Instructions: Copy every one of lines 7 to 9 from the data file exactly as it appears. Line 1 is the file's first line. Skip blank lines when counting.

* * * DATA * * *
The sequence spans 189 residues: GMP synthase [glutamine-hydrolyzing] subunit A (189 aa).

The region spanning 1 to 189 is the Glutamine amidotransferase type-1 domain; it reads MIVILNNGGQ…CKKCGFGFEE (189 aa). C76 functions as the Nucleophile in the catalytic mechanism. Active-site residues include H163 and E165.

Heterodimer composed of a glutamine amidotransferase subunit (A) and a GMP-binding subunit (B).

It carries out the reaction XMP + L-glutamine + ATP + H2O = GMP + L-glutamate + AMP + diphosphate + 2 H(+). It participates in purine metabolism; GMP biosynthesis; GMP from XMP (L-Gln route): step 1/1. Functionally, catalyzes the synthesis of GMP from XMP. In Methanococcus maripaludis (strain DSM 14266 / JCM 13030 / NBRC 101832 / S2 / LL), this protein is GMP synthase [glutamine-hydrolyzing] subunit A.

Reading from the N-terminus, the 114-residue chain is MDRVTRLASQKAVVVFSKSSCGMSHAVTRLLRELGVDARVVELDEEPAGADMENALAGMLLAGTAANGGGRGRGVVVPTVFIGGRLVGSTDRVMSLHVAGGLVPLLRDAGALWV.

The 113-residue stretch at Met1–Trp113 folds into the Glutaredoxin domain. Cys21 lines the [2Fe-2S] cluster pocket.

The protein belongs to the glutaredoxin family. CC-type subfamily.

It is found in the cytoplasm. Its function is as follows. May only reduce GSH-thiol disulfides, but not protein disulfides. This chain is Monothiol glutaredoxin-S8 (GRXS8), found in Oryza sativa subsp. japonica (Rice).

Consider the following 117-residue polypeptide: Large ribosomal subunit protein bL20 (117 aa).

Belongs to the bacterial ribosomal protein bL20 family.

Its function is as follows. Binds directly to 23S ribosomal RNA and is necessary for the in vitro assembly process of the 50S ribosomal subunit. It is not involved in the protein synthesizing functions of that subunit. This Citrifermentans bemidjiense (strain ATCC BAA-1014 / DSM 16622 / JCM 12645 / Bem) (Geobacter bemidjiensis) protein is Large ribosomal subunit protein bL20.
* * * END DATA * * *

The protein belongs to the glutaredoxin family. CC-type subfamily.

It is found in the cytoplasm. Its function is as follows. May only reduce GSH-thiol disulfides, but not protein disulfides. This chain is Monothiol glutaredoxin-S8 (GRXS8), found in Oryza sativa subsp. japonica (Rice).

Consider the following 117-residue polypeptide: Large ribosomal subunit protein bL20 (117 aa).